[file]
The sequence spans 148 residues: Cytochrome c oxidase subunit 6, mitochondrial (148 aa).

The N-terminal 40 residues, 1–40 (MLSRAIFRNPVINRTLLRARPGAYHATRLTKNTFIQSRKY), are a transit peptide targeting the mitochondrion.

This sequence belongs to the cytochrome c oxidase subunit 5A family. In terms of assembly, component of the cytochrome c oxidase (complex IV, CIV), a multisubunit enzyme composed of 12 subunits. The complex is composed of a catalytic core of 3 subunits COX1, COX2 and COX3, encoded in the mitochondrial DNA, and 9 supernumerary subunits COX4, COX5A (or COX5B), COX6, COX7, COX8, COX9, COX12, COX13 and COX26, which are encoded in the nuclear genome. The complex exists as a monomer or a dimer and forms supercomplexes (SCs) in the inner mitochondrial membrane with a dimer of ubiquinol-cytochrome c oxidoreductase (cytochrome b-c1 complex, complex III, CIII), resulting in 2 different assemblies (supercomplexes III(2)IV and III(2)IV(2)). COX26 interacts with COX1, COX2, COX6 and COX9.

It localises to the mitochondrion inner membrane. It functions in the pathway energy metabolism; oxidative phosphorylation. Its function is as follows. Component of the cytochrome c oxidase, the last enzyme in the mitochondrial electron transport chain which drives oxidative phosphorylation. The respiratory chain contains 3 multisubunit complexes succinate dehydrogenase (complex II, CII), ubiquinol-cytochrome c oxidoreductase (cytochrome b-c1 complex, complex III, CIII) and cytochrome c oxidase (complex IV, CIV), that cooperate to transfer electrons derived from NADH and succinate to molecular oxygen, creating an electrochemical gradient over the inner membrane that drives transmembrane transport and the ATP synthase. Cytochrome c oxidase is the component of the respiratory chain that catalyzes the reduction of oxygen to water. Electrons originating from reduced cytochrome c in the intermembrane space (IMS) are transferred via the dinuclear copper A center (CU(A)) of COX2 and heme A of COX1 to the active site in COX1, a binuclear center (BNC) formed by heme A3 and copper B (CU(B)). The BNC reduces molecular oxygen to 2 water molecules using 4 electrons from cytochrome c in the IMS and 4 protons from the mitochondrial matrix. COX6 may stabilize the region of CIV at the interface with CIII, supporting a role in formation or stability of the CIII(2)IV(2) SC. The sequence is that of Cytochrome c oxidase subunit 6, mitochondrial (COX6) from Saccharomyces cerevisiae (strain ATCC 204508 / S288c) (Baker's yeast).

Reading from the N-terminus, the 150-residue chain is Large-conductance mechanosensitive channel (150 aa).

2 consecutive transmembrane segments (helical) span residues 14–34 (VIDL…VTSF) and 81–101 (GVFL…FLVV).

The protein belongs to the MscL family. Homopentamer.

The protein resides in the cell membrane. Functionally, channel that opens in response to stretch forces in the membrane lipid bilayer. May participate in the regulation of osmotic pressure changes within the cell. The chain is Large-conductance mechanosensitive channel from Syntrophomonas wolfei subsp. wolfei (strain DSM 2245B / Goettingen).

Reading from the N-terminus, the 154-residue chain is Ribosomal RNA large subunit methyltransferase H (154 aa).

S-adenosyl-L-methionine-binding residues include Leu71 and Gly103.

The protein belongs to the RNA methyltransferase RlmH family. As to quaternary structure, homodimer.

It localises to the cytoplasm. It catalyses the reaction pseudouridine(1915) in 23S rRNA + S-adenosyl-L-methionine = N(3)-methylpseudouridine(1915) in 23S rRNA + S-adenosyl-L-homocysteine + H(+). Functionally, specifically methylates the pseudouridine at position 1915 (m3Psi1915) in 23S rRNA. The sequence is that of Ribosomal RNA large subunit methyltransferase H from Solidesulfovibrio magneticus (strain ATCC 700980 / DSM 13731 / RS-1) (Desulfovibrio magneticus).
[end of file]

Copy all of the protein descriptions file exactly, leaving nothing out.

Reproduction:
The sequence spans 148 residues: Cytochrome c oxidase subunit 6, mitochondrial (148 aa).

The N-terminal 40 residues, 1–40 (MLSRAIFRNPVINRTLLRARPGAYHATRLTKNTFIQSRKY), are a transit peptide targeting the mitochondrion.

This sequence belongs to the cytochrome c oxidase subunit 5A family. In terms of assembly, component of the cytochrome c oxidase (complex IV, CIV), a multisubunit enzyme composed of 12 subunits. The complex is composed of a catalytic core of 3 subunits COX1, COX2 and COX3, encoded in the mitochondrial DNA, and 9 supernumerary subunits COX4, COX5A (or COX5B), COX6, COX7, COX8, COX9, COX12, COX13 and COX26, which are encoded in the nuclear genome. The complex exists as a monomer or a dimer and forms supercomplexes (SCs) in the inner mitochondrial membrane with a dimer of ubiquinol-cytochrome c oxidoreductase (cytochrome b-c1 complex, complex III, CIII), resulting in 2 different assemblies (supercomplexes III(2)IV and III(2)IV(2)). COX26 interacts with COX1, COX2, COX6 and COX9.

It localises to the mitochondrion inner membrane. It functions in the pathway energy metabolism; oxidative phosphorylation. Its function is as follows. Component of the cytochrome c oxidase, the last enzyme in the mitochondrial electron transport chain which drives oxidative phosphorylation. The respiratory chain contains 3 multisubunit complexes succinate dehydrogenase (complex II, CII), ubiquinol-cytochrome c oxidoreductase (cytochrome b-c1 complex, complex III, CIII) and cytochrome c oxidase (complex IV, CIV), that cooperate to transfer electrons derived from NADH and succinate to molecular oxygen, creating an electrochemical gradient over the inner membrane that drives transmembrane transport and the ATP synthase. Cytochrome c oxidase is the component of the respiratory chain that catalyzes the reduction of oxygen to water. Electrons originating from reduced cytochrome c in the intermembrane space (IMS) are transferred via the dinuclear copper A center (CU(A)) of COX2 and heme A of COX1 to the active site in COX1, a binuclear center (BNC) formed by heme A3 and copper B (CU(B)). The BNC reduces molecular oxygen to 2 water molecules using 4 electrons from cytochrome c in the IMS and 4 protons from the mitochondrial matrix. COX6 may stabilize the region of CIV at the interface with CIII, supporting a role in formation or stability of the CIII(2)IV(2) SC. The sequence is that of Cytochrome c oxidase subunit 6, mitochondrial (COX6) from Saccharomyces cerevisiae (strain ATCC 204508 / S288c) (Baker's yeast).

Reading from the N-terminus, the 150-residue chain is Large-conductance mechanosensitive channel (150 aa).

2 consecutive transmembrane segments (helical) span residues 14–34 (VIDL…VTSF) and 81–101 (GVFL…FLVV).

The protein belongs to the MscL family. Homopentamer.

The protein resides in the cell membrane. Functionally, channel that opens in response to stretch forces in the membrane lipid bilayer. May participate in the regulation of osmotic pressure changes within the cell. The chain is Large-conductance mechanosensitive channel from Syntrophomonas wolfei subsp. wolfei (strain DSM 2245B / Goettingen).

Reading from the N-terminus, the 154-residue chain is Ribosomal RNA large subunit methyltransferase H (154 aa).

S-adenosyl-L-methionine-binding residues include Leu71 and Gly103.

The protein belongs to the RNA methyltransferase RlmH family. As to quaternary structure, homodimer.

It localises to the cytoplasm. It catalyses the reaction pseudouridine(1915) in 23S rRNA + S-adenosyl-L-methionine = N(3)-methylpseudouridine(1915) in 23S rRNA + S-adenosyl-L-homocysteine + H(+). Functionally, specifically methylates the pseudouridine at position 1915 (m3Psi1915) in 23S rRNA. The sequence is that of Ribosomal RNA large subunit methyltransferase H from Solidesulfovibrio magneticus (strain ATCC 700980 / DSM 13731 / RS-1) (Desulfovibrio magneticus).